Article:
Economic Growth

New childcare legislation secured in Canada after COVID-19 highlights need for change

A child drawing on a wall with chalk.

With the new deal, Ontario families should see a significant reduction in childcare costs. Image: Unsplash/Kostiantyn Li

Ismail Shakil
Senior Correspondent, Reuters
Julie Gordon
Correspondent, Economics, Thomson Reuters
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Canada

  • The COVID-19 pandemic has highlighted the need for affordable, reliable childcare in Canada.
  • The Canadian government and Ontario have collaborated to create a national daycare system and cut fees in the province by 50%.
  • Announcing the deal, Prime Minister Justin Trudeau said "accessible, high-quality childcare" was key to building a resilient economy.

Canada's Liberal government has signed a C$13.2 billion ($10.5 billion) childcare deal with Ontario that will see fees in the province cut in half by the end of 2022 and create a national daycare system.

Ontario, the country's most populous province, was the last one to sign on to Prime Minister Justin Trudeau's C$10-a-day daycare strategy. The Liberals last April earmarked C$30 billion over five years for a national childcare program.

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The federal investment of C$13.2 billion in Ontario would be spread over six years, with an initial C$10.2 billion to reduce childcare costs to C$10 per day, on average, within four years.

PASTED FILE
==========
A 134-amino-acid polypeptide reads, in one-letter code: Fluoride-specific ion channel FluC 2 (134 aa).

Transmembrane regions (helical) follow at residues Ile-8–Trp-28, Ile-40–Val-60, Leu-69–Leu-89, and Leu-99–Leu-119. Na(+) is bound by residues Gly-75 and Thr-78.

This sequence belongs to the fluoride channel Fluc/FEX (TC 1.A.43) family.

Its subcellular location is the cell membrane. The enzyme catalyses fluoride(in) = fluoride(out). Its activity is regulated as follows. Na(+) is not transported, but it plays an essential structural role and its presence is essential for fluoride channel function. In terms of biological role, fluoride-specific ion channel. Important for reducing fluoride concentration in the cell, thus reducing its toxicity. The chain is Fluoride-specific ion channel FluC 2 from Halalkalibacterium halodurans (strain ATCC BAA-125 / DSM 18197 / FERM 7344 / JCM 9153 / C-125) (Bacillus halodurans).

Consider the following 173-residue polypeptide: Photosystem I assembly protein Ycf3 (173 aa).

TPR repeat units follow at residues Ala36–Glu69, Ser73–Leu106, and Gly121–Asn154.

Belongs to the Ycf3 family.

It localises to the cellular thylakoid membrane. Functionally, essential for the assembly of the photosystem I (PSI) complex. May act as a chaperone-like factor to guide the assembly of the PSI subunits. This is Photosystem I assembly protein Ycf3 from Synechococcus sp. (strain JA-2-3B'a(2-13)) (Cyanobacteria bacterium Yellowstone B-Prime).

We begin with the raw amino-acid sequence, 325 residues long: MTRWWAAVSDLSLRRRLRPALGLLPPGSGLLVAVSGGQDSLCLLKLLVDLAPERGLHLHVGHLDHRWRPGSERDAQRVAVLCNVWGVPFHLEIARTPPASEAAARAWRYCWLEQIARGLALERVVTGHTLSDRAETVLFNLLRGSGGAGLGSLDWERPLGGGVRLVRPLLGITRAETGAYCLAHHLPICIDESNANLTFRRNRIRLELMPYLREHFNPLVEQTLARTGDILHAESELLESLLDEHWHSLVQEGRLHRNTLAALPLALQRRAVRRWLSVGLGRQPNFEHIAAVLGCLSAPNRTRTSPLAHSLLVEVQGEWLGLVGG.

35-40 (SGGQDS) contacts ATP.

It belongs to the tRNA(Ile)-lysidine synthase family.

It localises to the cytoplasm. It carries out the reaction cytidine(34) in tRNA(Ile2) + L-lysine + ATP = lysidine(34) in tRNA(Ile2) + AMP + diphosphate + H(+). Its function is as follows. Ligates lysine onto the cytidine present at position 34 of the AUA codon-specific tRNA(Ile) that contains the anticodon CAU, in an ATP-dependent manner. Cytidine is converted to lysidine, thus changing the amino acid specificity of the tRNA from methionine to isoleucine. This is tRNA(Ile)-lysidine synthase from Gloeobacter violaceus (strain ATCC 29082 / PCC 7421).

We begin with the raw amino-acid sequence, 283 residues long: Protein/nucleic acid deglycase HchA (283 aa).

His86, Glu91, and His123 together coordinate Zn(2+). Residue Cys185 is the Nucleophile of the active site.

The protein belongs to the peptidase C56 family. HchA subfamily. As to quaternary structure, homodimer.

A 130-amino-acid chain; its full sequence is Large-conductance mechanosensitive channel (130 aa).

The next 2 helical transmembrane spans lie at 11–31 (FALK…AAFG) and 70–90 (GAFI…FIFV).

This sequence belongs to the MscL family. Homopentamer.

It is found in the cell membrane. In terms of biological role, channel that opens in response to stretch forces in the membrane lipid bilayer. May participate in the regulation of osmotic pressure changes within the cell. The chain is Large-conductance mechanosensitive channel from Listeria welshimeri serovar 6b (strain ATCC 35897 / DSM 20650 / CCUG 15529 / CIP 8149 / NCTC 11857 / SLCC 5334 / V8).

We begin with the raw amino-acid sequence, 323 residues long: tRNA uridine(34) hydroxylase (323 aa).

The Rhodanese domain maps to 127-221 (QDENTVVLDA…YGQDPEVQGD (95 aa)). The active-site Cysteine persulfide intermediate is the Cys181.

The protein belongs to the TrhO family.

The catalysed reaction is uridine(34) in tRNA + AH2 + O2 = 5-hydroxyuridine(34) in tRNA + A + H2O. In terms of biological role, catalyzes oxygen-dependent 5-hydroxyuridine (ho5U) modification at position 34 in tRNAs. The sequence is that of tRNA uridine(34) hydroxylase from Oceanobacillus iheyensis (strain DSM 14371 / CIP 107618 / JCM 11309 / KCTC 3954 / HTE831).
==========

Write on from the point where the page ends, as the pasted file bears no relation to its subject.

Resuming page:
Trudeau, announcing the deal alongside Ontario's Progressive Conservative Premier Doug Ford, said it would also create 86,000 new daycare spaces by the end of 2026.

"Accessible, high-quality childcare is key to building a stronger future, a more resilient economy and growing the middle class," Trudeau said.

The dire need for affordable, reliable childcare in Canada was laid bare by the coronavirus pandemic, as daycare and school closures forced many parents, mostly women, to cut back work hours or leave jobs to care for children, hurting productivity.

Parents in Ontario currently pay on average C$46 a day for childcare, the federal government said. The agreement aims to reduce licensed childcare fees for children under six by 25% as of April 1, with another reduction by the end of 2022.

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"In total, fees for families will be reduced in 2022, on average, by 50%, relieving parents of C$1.1 billion in childcare costs," Ontario said in a statement.

($1 = 1.2561 Canadian dollars)

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